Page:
Jeremy Deller

Wednesday, 6 May 2009

I feel a bit smug writing this post, as I do believe I have landed the best work placement that exists (well, in Manchester anyway). For those of you who don't know, I work at the independent arthouse cinema at Cornerhouse in Manchester, as a marketing intern, as part of my film course. Yesterday I trotted down to the Whitworth art gallery - beneath the stormy Manc skies - with a few of my colleagues to listen to a talk given by Turner prize winning artist, Jeremy Deller.

He was speaking in a lecture theatre at the gallery, and was introduced by some arty geezer with a German accent and long hair in a ponytail, who announced that Deller's work partner, Anne, had given her presentation in high heels but that Deller was going to give his barefoot. Outlandish, I know. The young London born artist sat on the stage, pushing his floppy hair back from his face, behind his Mac and a desk littered with discs and bits of paper, and began to speak with an air of sophistication that told us he was from 'That London...'.

He is responsible for such works as 'Memory Box' - a documentary about George Bush's hometown in Texas, but as a rule tends to make 'rock-umentaries' such as the coverage of Depeche Mode fans in Eastern Europe (definitely watch this if only for the opportunity to see loads of Russians dressed like a young Dave Gahan). He told us that he was highly inspired by the Baroque art movement and especially its tendency to encourage audience participation (mostly religiously motivated) and that his break in the industry came when in 1986 he met Andy Warhol in a bar in London who offered him the chance to go and work in his factory in New York for two weeks.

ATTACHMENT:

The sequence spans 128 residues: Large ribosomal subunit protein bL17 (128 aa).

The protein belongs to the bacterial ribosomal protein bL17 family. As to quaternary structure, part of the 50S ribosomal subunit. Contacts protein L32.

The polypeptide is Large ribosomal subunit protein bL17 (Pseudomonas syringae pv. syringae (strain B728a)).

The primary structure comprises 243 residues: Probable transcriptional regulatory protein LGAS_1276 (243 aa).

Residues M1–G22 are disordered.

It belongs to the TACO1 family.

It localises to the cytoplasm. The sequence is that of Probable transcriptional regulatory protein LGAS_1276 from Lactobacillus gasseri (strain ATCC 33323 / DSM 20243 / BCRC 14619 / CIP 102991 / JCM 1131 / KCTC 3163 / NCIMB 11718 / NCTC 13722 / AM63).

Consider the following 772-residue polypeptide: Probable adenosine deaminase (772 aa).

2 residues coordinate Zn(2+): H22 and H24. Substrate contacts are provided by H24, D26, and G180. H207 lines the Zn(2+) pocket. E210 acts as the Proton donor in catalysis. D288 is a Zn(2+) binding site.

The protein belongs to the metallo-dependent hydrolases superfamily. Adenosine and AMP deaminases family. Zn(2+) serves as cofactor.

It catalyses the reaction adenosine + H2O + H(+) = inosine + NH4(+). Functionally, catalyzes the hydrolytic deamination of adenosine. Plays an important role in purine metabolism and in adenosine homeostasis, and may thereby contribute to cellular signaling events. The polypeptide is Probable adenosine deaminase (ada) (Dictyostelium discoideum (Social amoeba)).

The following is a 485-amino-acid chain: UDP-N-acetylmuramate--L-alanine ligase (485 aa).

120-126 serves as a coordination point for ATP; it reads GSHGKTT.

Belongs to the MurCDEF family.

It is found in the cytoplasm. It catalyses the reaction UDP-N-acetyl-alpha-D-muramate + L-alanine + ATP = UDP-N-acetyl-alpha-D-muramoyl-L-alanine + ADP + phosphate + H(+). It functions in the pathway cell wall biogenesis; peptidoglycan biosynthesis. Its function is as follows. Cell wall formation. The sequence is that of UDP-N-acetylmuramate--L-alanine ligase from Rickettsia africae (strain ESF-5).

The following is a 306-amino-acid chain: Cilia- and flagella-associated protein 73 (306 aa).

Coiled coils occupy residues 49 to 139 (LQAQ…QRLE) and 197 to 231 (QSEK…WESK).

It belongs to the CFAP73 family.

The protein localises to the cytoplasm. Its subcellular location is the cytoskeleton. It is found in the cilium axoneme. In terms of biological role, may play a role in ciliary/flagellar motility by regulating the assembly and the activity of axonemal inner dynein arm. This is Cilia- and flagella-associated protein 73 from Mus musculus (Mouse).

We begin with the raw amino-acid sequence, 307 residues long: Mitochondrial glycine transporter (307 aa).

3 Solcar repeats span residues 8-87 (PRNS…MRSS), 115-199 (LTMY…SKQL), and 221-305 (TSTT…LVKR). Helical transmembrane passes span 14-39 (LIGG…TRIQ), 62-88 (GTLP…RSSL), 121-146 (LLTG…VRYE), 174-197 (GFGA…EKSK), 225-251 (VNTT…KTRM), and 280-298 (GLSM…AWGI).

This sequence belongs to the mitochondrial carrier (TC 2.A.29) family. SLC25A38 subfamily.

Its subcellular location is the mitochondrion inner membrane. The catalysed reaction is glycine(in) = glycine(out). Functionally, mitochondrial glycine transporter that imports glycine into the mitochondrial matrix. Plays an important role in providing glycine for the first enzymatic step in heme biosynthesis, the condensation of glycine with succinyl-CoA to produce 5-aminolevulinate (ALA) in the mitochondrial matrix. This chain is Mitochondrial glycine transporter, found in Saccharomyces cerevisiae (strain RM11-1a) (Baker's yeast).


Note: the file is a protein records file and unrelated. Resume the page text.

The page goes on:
Deller seemed most proud of the documentary about a brass band who played acid house music to an audience at a trendy London gig venue in 1997. We were shown an extract from the film, which was genuinely fascinating, and as Deller pointed out, was especially focused on the people, both in the band and in the audience. He took a back seat as the documenter, and let the action happen without intervention. Jeremy claimed that he was doubtful whether he would be able to achieve success with this piece as he was taking a huge risk in shaking up two very separate genres in such a way, but admitted that it turned out to be one of his best pieces of work.

Oozing with charm but also capable of appearing to have his feet firmly on the ground, he expressed his passion for northern cities and the people who make them so interesting. He told us of the plans for an international procession that will take place in the summer throughout the streets of Manchester, in which he hopes to create a memorable occasion, which will really draw people in and generate a lively new atmosphere in the city.

For a chance to take a little nosey into the creative mind of Jeremy Deller, click your mouse on this part here >


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